I would like to know the difference between push and give a push when used in the conversation. Why people use the phrase, 'give a push' instead of the word, 'push'? ex) walk=take a walk, shower=take a shower.


They're interchangeable when used for a single short-term event

I pushed him
I gave him a push

I pushed him off a cliff
I gave him a push off a cliff

I pushed the car
I gave the car a push

If something is pushed for a long period, however,

I pushed the car home

is preferable because

I gave the car a push home

might imply that you gave it one push and the momentum impelled it all the way home (fine, of course, if that's what actually happened).

| improve this answer | |

"Give a push" is used when you want someone to push you. "Give" implies that you are asking for the push.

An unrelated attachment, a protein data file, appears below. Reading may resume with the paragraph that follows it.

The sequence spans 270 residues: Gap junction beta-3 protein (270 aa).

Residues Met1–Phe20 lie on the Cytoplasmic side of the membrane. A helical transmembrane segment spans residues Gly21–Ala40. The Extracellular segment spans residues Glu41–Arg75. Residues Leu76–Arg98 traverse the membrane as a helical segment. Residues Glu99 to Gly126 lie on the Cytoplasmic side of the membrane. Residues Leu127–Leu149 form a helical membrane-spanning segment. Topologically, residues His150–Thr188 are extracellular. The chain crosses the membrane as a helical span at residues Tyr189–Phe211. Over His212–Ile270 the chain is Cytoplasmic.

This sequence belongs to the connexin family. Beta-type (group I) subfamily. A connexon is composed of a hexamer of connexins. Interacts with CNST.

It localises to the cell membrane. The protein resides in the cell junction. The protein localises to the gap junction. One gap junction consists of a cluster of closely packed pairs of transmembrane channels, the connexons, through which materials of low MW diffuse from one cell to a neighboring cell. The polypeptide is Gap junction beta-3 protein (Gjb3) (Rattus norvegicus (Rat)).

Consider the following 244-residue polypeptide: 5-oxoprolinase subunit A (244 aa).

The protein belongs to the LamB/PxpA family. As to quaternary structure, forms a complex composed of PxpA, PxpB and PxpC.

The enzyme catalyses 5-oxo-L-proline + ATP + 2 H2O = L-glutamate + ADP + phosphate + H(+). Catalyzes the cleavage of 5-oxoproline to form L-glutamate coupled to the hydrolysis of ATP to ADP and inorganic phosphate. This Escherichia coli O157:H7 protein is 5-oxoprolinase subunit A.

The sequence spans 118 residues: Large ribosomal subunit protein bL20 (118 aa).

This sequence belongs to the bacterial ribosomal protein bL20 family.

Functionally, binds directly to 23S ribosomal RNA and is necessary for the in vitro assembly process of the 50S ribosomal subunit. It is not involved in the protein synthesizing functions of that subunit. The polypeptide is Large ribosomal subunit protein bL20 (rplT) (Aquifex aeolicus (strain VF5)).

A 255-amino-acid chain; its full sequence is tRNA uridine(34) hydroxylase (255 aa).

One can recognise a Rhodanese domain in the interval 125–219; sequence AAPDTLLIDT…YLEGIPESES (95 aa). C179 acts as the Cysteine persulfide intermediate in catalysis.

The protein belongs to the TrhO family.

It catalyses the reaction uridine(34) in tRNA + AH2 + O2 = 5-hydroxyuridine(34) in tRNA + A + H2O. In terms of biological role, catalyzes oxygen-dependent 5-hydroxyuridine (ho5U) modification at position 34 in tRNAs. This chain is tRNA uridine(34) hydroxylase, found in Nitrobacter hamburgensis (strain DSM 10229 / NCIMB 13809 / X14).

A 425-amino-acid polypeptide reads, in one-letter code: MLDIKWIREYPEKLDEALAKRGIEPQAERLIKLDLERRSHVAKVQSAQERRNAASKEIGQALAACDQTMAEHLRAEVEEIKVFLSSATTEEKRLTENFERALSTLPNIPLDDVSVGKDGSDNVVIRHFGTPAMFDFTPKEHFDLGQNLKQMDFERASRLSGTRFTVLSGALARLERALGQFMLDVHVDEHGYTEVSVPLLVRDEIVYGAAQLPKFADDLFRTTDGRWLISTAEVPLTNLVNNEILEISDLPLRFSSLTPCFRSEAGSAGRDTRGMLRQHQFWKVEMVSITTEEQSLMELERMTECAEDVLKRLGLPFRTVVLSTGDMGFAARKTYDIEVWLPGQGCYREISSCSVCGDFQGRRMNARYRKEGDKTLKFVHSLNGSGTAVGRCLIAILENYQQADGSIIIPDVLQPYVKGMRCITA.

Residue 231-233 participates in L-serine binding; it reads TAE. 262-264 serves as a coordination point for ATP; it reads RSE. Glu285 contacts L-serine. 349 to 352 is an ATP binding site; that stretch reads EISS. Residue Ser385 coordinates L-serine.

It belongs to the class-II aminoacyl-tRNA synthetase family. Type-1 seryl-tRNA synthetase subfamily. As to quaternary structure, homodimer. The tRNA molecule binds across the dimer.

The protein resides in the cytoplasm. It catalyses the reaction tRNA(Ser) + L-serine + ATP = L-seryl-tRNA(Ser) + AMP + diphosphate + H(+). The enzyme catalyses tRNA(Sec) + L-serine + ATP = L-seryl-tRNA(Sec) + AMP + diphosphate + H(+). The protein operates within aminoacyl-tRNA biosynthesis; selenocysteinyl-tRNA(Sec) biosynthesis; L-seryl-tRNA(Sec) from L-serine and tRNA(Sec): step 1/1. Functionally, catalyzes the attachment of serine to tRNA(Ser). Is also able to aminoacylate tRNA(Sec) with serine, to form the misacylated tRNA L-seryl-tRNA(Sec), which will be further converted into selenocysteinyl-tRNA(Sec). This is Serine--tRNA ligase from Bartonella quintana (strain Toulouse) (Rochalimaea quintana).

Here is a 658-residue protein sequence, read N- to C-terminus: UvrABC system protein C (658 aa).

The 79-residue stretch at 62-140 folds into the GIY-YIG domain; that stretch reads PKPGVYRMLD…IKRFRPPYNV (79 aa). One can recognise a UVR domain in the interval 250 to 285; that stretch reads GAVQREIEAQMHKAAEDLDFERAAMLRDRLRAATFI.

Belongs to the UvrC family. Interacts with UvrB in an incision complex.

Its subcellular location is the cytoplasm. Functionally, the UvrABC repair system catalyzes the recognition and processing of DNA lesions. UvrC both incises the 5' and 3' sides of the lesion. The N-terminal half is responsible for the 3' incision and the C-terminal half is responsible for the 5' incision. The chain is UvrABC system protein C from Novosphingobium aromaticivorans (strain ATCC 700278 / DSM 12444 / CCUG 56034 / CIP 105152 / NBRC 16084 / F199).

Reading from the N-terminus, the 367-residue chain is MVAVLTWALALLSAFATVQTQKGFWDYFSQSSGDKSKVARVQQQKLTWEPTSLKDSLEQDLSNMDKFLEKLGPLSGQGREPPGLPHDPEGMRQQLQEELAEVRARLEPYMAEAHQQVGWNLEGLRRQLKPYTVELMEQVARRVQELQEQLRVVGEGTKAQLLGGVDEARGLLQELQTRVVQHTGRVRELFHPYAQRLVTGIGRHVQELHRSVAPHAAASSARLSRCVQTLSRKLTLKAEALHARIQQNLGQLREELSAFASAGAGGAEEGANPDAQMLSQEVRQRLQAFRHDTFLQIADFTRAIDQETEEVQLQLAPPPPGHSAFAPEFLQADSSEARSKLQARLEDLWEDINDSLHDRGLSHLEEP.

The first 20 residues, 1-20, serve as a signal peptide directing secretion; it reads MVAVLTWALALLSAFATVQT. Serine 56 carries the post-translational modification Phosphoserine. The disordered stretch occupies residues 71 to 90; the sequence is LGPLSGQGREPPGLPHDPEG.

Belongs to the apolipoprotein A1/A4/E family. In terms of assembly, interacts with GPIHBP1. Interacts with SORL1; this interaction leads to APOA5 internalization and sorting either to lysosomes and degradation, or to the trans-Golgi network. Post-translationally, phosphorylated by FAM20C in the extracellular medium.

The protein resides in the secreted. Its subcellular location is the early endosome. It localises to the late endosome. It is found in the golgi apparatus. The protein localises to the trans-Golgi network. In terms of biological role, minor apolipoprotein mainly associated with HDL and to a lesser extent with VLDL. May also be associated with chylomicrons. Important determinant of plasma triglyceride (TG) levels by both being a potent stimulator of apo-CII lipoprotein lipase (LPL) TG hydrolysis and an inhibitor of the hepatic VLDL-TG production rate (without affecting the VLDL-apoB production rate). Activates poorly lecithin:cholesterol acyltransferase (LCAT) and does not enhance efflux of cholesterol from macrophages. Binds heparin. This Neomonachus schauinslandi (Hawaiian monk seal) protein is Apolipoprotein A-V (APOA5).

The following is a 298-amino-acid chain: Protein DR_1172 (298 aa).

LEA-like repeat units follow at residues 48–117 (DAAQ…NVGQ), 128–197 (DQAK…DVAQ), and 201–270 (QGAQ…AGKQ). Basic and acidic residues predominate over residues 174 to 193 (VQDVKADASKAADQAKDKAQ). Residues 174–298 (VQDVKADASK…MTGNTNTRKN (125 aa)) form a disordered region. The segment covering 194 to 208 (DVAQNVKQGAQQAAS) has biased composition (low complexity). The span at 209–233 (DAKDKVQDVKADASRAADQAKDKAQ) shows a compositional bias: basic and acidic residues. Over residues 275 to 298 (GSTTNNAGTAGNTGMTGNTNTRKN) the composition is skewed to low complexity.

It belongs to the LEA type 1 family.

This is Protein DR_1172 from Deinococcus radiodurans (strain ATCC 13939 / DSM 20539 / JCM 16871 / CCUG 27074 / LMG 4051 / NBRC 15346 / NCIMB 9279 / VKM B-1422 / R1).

"He pushed me" implies that I did not asked to be pushed. "He gave me a push" means that I asked to be pushed, and he did so.

| improve this answer | |
  • Good explanation, however it is probably applicable only when the object being pushed is the speaker. However, what about the difference between "Give it a push" and "Push it" as a response to "The door is stuck"? – Phylyp Mar 18 '17 at 4:40
  • @Phylyp - no difference in that case. It would have been more complete for me to explain that "Give it a push" is colloquial/informal. "Push the door" - a standard imperative sentence - is not incorrect in any of these cases. – Matt Cline Mar 18 '17 at 22:50

Not the answer you're looking for? Browse other questions tagged or ask your own question.